13 July 2018
Some travelers to high altitudes, although not all, may experience some symptoms of altitude sickness. Altitude sickness, or soroche as it’s known in Cusco, can range from feeling some discomfort, to occasionally a serious condition requiring medical help.
Some of soroche’s worst symptoms include: dizziness, difficulty breathing, nausea, headaches, vomiting and tachycardia; if severe, soroche can ruin any traveler’s first trip to Cusco.
But fear not! We’re here to offer you sound advice, straight from our expert Andean Lodges’ trekkers and mountaineering experts, on how to best prevent altitude sickness, and how to deal with it effectively if you start feeling symptoms.
Whenever the body experiences altitudes higher than 2,500 meters (or 8,200 feet), the effects of diminished air pressure can start to affect some travelers.
This happens because, although oxygen percentage is about the same as at lower altitudes, air is less dense, resulting in less amounts of oxygen entering your body with each breath.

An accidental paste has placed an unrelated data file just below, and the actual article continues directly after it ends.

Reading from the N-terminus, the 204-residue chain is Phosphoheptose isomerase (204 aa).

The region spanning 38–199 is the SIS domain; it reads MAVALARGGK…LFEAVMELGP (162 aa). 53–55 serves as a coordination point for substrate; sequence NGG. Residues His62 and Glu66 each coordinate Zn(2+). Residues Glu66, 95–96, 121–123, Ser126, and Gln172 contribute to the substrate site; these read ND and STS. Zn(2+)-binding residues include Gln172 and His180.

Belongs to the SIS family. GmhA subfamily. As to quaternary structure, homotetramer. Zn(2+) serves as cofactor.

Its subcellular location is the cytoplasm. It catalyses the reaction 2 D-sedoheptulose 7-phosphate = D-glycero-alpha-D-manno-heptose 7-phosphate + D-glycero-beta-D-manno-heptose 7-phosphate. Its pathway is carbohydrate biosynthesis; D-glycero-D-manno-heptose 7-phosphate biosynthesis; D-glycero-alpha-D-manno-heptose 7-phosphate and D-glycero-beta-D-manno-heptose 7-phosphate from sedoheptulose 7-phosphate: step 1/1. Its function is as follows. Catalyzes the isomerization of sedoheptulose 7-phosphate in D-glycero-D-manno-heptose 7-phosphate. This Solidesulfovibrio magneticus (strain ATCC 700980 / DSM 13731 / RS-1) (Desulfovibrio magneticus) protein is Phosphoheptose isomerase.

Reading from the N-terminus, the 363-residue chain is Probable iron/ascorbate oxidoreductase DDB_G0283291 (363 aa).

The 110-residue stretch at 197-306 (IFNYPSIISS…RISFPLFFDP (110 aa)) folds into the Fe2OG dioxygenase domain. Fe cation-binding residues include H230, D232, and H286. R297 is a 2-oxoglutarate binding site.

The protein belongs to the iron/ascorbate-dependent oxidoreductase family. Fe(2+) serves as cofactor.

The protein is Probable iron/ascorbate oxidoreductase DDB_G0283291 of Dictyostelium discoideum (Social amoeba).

To compensate for the lack of oxygen, one starts to breathe faster and the heart pumps blood more rapidly, thus resulting in the symptoms described previously.
The city of Cusco is at 3,399 meters above sea level (11,152 feet), and our trekking route at Ausangate crosses mountain passes at above 5,000 meters (16,404 ft.). This is quite a bit above the altitude at which soroche’s symptoms could start to be noticeable.
Due to the high altitude, we highly recommend that you acclimatize at the beginning of your trip, so that you can enjoy the ancient Inca city and all it has to offer, and especially to acclimatize well before your mountain trek.
There are pharmaceutical medicines that can “help” treat altitude sickness. The truth is that most of those haven’t been proven to work all that well, and how each person might react to such medicines has not been well studied.
What we can vouch for are natural methods that have helped Peruvians and mountain travelers for centuries, and that will help every newcomer who tries them:
These tips are what we can attest works best for preventing and treating altitude sickness. If you keep these suggestions in mind and put them into practice once you get to the city of Cusco, there’s a good chance that you’ll avoid soroche all together, and you’ll have a much better trip.
Remember, each person’s body reacts differently at higher altitude, so it’s best to plan ahead, acclimatize once you get here and take it easy for the first couple of days.